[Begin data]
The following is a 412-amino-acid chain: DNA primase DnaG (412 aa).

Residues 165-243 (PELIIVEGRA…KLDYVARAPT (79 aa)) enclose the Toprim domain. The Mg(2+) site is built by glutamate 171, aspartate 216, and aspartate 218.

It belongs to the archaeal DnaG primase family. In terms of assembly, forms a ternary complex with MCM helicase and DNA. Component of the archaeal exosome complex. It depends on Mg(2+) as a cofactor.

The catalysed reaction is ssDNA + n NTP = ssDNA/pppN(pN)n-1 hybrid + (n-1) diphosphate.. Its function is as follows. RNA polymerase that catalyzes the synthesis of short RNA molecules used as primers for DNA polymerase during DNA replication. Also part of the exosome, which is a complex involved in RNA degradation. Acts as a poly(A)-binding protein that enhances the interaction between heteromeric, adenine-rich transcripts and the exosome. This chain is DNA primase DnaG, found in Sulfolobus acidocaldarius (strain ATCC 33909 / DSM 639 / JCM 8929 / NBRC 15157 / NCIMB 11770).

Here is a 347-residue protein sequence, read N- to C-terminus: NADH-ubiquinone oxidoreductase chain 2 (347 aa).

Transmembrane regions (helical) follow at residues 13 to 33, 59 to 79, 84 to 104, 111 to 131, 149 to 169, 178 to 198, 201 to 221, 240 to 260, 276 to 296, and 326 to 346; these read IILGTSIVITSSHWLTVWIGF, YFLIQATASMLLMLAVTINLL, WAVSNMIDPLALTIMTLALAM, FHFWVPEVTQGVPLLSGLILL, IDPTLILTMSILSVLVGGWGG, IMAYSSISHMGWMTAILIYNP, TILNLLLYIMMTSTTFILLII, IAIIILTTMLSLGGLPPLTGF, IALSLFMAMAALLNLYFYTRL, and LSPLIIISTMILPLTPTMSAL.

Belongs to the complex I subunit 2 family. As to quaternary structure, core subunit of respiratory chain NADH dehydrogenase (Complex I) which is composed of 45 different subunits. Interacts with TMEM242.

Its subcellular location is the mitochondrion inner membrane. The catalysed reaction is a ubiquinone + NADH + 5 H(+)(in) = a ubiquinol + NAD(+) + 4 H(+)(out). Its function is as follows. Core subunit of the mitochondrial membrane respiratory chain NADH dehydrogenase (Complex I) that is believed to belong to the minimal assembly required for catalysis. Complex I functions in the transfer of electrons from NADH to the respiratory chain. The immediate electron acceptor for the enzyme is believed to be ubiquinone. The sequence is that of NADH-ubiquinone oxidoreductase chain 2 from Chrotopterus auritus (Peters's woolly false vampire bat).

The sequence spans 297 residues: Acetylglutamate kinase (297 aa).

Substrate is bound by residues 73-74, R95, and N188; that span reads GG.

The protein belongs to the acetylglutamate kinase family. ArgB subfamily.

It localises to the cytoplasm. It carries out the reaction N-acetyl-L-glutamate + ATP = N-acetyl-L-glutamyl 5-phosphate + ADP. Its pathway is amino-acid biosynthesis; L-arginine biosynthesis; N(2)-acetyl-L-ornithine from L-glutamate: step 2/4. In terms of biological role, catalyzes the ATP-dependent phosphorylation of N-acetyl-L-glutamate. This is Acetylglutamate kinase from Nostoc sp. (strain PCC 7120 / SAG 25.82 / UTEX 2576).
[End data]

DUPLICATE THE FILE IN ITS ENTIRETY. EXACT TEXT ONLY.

The following is a 412-amino-acid chain: DNA primase DnaG (412 aa).

Residues 165-243 (PELIIVEGRA…KLDYVARAPT (79 aa)) enclose the Toprim domain. The Mg(2+) site is built by glutamate 171, aspartate 216, and aspartate 218.

It belongs to the archaeal DnaG primase family. In terms of assembly, forms a ternary complex with MCM helicase and DNA. Component of the archaeal exosome complex. It depends on Mg(2+) as a cofactor.

The catalysed reaction is ssDNA + n NTP = ssDNA/pppN(pN)n-1 hybrid + (n-1) diphosphate.. Its function is as follows. RNA polymerase that catalyzes the synthesis of short RNA molecules used as primers for DNA polymerase during DNA replication. Also part of the exosome, which is a complex involved in RNA degradation. Acts as a poly(A)-binding protein that enhances the interaction between heteromeric, adenine-rich transcripts and the exosome. This chain is DNA primase DnaG, found in Sulfolobus acidocaldarius (strain ATCC 33909 / DSM 639 / JCM 8929 / NBRC 15157 / NCIMB 11770).

Here is a 347-residue protein sequence, read N- to C-terminus: NADH-ubiquinone oxidoreductase chain 2 (347 aa).

Transmembrane regions (helical) follow at residues 13 to 33, 59 to 79, 84 to 104, 111 to 131, 149 to 169, 178 to 198, 201 to 221, 240 to 260, 276 to 296, and 326 to 346; these read IILGTSIVITSSHWLTVWIGF, YFLIQATASMLLMLAVTINLL, WAVSNMIDPLALTIMTLALAM, FHFWVPEVTQGVPLLSGLILL, IDPTLILTMSILSVLVGGWGG, IMAYSSISHMGWMTAILIYNP, TILNLLLYIMMTSTTFILLII, IAIIILTTMLSLGGLPPLTGF, IALSLFMAMAALLNLYFYTRL, and LSPLIIISTMILPLTPTMSAL.

Belongs to the complex I subunit 2 family. As to quaternary structure, core subunit of respiratory chain NADH dehydrogenase (Complex I) which is composed of 45 different subunits. Interacts with TMEM242.

Its subcellular location is the mitochondrion inner membrane. The catalysed reaction is a ubiquinone + NADH + 5 H(+)(in) = a ubiquinol + NAD(+) + 4 H(+)(out). Its function is as follows. Core subunit of the mitochondrial membrane respiratory chain NADH dehydrogenase (Complex I) that is believed to belong to the minimal assembly required for catalysis. Complex I functions in the transfer of electrons from NADH to the respiratory chain. The immediate electron acceptor for the enzyme is believed to be ubiquinone. The sequence is that of NADH-ubiquinone oxidoreductase chain 2 from Chrotopterus auritus (Peters's woolly false vampire bat).

The sequence spans 297 residues: Acetylglutamate kinase (297 aa).

Substrate is bound by residues 73-74, R95, and N188; that span reads GG.

The protein belongs to the acetylglutamate kinase family. ArgB subfamily.

It localises to the cytoplasm. It carries out the reaction N-acetyl-L-glutamate + ATP = N-acetyl-L-glutamyl 5-phosphate + ADP. Its pathway is amino-acid biosynthesis; L-arginine biosynthesis; N(2)-acetyl-L-ornithine from L-glutamate: step 2/4. In terms of biological role, catalyzes the ATP-dependent phosphorylation of N-acetyl-L-glutamate. This is Acetylglutamate kinase from Nostoc sp. (strain PCC 7120 / SAG 25.82 / UTEX 2576).